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THE EXORCIST:
THE VERSION YOUíVE NEVER SEEN

After Warner Home Videoís superb DVD release to commemorate the 25th Anniversary of THE EXORCIST, I didnít think that they would be revisiting the title so soon. However, it may be due to the 25th Anniversary video release of the film that director William Friedkin and writer William Peter Blatty decided to offer THE EXORCIST: THE VERSION YOUíVE NEVER SEEN ($25) to fans of this landmark horror film. The 25th Anniversary release documented some changes that Blatty had wanted made to Friedkinís theatrical cut of the film. Obviously, time has made Friedkin agreeable to those changes, as well as giving the director himself to make some additional modifications to the film itself.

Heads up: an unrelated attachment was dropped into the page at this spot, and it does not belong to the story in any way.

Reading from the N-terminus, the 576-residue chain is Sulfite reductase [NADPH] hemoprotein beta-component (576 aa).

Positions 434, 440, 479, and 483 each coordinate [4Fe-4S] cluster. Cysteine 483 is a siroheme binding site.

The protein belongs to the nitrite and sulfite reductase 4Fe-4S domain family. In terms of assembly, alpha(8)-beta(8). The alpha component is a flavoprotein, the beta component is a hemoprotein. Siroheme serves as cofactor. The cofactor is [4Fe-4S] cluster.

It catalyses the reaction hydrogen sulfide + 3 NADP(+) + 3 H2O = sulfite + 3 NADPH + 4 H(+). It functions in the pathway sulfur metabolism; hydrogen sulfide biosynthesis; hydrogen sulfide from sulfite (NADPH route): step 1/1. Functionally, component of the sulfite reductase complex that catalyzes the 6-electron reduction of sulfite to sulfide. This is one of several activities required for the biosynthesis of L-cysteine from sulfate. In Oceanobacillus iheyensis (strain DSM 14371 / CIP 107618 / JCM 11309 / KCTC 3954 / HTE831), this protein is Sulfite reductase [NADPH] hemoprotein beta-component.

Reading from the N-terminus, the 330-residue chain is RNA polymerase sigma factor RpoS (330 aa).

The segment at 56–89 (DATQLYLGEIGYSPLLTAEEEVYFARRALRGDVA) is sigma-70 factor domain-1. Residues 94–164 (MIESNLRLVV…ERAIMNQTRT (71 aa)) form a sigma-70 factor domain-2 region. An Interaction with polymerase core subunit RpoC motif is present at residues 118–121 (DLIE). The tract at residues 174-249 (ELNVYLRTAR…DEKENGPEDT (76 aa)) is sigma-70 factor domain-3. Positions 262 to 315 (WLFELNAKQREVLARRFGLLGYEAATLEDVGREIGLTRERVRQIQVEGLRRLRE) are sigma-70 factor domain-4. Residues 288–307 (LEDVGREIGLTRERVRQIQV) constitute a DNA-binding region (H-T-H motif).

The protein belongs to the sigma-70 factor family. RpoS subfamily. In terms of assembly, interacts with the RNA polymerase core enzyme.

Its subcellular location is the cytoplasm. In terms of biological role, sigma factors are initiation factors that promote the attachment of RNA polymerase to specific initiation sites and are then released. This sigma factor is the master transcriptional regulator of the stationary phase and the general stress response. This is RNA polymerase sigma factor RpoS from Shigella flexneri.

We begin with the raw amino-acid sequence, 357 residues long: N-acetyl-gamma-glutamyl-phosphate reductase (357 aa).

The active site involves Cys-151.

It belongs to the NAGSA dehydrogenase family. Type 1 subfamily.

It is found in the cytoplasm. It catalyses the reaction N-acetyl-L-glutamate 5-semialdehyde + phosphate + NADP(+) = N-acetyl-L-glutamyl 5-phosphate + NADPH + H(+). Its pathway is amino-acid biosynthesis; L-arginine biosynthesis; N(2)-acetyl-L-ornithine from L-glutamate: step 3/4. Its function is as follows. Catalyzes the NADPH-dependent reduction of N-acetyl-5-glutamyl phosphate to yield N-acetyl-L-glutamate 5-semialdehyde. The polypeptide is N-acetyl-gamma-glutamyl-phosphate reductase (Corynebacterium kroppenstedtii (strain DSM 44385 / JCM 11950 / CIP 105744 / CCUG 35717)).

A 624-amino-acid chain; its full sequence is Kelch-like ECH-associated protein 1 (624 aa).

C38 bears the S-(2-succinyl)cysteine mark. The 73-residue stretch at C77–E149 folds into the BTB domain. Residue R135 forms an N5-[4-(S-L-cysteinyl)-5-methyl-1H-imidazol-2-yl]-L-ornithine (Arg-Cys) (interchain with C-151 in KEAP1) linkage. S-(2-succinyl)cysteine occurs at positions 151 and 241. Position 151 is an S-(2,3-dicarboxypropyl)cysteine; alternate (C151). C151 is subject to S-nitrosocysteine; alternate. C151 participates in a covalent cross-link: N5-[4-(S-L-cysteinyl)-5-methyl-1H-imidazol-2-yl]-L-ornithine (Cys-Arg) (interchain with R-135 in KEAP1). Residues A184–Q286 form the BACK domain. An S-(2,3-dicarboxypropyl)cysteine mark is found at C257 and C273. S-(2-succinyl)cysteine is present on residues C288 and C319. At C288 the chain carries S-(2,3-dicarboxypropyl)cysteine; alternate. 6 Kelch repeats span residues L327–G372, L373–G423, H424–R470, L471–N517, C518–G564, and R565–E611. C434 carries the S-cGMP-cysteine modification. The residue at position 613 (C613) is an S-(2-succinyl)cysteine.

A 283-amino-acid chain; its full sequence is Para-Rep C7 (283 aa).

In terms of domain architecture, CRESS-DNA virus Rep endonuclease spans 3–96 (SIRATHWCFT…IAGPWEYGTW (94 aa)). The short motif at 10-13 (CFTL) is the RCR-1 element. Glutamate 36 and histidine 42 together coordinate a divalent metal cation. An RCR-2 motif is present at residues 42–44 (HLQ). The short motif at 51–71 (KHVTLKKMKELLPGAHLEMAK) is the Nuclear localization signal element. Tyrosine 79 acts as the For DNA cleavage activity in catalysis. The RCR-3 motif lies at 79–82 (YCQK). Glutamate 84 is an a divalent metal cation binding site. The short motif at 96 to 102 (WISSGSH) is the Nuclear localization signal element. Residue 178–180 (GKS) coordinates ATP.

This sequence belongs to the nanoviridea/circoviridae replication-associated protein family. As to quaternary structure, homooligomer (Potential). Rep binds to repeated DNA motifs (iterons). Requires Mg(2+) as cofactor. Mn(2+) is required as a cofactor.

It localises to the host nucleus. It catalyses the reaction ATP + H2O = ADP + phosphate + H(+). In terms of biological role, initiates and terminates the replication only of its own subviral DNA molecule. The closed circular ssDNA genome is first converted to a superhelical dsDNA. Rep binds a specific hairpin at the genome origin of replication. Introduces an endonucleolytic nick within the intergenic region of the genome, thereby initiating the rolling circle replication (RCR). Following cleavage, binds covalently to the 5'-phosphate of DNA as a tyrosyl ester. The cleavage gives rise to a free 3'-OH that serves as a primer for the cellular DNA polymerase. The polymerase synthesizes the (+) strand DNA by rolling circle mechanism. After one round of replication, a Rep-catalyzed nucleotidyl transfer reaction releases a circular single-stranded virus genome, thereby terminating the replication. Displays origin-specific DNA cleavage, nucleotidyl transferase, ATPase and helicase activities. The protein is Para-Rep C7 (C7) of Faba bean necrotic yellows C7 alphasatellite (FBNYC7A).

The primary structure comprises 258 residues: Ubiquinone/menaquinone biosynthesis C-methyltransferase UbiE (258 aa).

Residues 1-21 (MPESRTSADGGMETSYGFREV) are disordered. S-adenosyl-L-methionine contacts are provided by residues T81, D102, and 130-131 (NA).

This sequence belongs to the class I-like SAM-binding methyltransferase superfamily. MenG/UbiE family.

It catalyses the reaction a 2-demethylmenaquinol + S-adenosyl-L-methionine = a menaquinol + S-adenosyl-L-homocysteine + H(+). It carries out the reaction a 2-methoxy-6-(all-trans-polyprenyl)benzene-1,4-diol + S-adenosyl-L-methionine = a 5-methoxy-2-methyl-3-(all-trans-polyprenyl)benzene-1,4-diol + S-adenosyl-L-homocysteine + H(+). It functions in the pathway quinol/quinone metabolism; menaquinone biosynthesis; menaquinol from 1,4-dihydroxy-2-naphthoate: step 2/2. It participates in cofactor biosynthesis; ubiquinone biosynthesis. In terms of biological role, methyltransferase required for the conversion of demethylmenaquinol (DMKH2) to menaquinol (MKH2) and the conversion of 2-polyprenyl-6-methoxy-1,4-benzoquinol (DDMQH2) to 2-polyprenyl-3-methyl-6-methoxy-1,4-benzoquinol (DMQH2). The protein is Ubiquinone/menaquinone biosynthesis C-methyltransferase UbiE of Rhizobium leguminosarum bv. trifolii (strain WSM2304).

THE EXORCIST: THE VERSION YOUíVE NEVER SEEN is 11 minutes longer than the original theatrical cut and includes a number of very good scenes that flesh out the characters even further, as well as adding important details to the escalating horror. This new cut of the film also incorporates the legendary "spider walk" sequence that was only available as a supplement on the 25th Anniversary DVD. There are also a few new digital effects added to the film, but they really donít change the impact of Friedkinís original vision. A detailed analysis of the original cut of THE EXORCIST is available as part of the review for the 25th Anniversary Edition DVD.